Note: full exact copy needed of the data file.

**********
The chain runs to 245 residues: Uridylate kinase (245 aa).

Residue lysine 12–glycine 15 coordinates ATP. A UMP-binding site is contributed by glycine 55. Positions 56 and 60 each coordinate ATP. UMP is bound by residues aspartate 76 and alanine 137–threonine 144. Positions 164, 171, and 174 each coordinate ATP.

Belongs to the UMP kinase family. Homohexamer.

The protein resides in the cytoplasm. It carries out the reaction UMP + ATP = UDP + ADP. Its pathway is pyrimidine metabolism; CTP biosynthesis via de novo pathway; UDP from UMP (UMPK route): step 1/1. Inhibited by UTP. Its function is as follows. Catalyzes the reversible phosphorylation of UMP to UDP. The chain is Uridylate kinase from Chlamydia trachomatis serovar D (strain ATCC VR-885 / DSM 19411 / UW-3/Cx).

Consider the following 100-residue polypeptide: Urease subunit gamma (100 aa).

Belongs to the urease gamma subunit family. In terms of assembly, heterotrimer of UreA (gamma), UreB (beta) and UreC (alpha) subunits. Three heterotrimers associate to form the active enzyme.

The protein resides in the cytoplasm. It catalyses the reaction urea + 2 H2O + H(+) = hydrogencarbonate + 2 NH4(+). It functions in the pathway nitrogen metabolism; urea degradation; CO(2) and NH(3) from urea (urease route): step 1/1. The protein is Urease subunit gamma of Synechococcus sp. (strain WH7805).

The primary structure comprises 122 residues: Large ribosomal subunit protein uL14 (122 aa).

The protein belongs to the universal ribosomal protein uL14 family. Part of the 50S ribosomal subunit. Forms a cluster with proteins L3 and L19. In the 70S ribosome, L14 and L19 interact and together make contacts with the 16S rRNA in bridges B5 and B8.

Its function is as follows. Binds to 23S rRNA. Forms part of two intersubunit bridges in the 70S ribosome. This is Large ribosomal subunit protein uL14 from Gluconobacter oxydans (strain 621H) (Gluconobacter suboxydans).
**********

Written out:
The chain runs to 245 residues: Uridylate kinase (245 aa).

Residue lysine 12–glycine 15 coordinates ATP. A UMP-binding site is contributed by glycine 55. Positions 56 and 60 each coordinate ATP. UMP is bound by residues aspartate 76 and alanine 137–threonine 144. Positions 164, 171, and 174 each coordinate ATP.

Belongs to the UMP kinase family. Homohexamer.

The protein resides in the cytoplasm. It carries out the reaction UMP + ATP = UDP + ADP. Its pathway is pyrimidine metabolism; CTP biosynthesis via de novo pathway; UDP from UMP (UMPK route): step 1/1. Inhibited by UTP. Its function is as follows. Catalyzes the reversible phosphorylation of UMP to UDP. The chain is Uridylate kinase from Chlamydia trachomatis serovar D (strain ATCC VR-885 / DSM 19411 / UW-3/Cx).

Consider the following 100-residue polypeptide: Urease subunit gamma (100 aa).

Belongs to the urease gamma subunit family. In terms of assembly, heterotrimer of UreA (gamma), UreB (beta) and UreC (alpha) subunits. Three heterotrimers associate to form the active enzyme.

The protein resides in the cytoplasm. It catalyses the reaction urea + 2 H2O + H(+) = hydrogencarbonate + 2 NH4(+). It functions in the pathway nitrogen metabolism; urea degradation; CO(2) and NH(3) from urea (urease route): step 1/1. The protein is Urease subunit gamma of Synechococcus sp. (strain WH7805).

The primary structure comprises 122 residues: Large ribosomal subunit protein uL14 (122 aa).

The protein belongs to the universal ribosomal protein uL14 family. Part of the 50S ribosomal subunit. Forms a cluster with proteins L3 and L19. In the 70S ribosome, L14 and L19 interact and together make contacts with the 16S rRNA in bridges B5 and B8.

Its function is as follows. Binds to 23S rRNA. Forms part of two intersubunit bridges in the 70S ribosome. This is Large ribosomal subunit protein uL14 from Gluconobacter oxydans (strain 621H) (Gluconobacter suboxydans).